Recognizing the importance of the automobile to urban growth, the Swiss architect Le Corbusier in the 1930s attempted to the integrate the road with habitation in Algiers, then a part of France, by tucking multistory housing under a high-speed roadway that cut through the middle of the city. While L-C's radical vision never materialized, it was a bold attempt to reconcile the motor car with the "machine for living," a nickname given to the mass-housing designs he thought would revolutionize the way we live.
As one might expect, eighty years later, we're not even close to resolving the conflict between the automobile and the neighborhood. Some of our own main streets - Magnolia, East Fifth, Papermill - have been cut into unrelated pieces, a metaphor for a thinking process that is better at taking things apart than putting them together. Walls and fences used for prisons, for separating Mexicans from Texans, Arabs from Jews, Sunni from Shia, now enclose our neighborhoods, supposedly protecting us from intruders and the noise of moving ourselves and just about everything else from here to there and back.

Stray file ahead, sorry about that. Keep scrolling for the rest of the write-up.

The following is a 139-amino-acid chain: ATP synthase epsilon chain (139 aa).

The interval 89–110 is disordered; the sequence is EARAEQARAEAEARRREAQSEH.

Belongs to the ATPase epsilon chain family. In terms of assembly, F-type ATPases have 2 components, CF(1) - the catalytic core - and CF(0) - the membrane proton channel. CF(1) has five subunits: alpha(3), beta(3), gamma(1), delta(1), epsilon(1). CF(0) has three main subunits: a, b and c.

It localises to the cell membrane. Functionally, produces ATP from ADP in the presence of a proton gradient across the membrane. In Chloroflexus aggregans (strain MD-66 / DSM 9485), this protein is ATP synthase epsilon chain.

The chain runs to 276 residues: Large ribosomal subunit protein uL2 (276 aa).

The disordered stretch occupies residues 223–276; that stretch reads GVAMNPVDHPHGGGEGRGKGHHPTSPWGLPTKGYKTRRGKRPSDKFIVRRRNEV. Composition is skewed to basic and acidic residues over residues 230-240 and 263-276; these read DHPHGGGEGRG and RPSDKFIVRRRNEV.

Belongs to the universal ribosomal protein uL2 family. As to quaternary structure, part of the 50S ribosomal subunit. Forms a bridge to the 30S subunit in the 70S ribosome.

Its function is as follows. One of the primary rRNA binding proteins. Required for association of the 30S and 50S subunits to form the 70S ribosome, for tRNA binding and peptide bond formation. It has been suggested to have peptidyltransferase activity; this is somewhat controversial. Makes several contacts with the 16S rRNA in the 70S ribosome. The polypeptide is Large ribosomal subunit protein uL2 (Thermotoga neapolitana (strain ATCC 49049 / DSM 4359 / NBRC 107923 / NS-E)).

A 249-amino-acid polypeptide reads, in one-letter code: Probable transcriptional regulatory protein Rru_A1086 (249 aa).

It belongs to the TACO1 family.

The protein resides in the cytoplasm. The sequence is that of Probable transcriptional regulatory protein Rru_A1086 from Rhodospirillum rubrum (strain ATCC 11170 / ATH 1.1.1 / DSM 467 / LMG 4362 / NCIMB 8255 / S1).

Most citizens running about town, picking up and delivering their kids, shopping the malls and strips and big boxes, commuting to and from work, hardly pay attention to this evolving landscape and, when made aware of it, shrug it off as another necessary byproduct of the contemporary lifestyle. That's easy to do from the leather throne of an Escalade, but more difficult from the armchair in your family room if it looks out over the concrete and steel infrastructure of a modern city. That's the visual part. Out of sight are the electromagnetic fields from power lines, microwaves from mobile phone towers, air pollution generated by traffic moving around the clock at over 70 mph (in 55 mph zones), noise produced by the jake-braking of 18-wheelers slowing down, and cuts in the terrain causing erosion and runoff.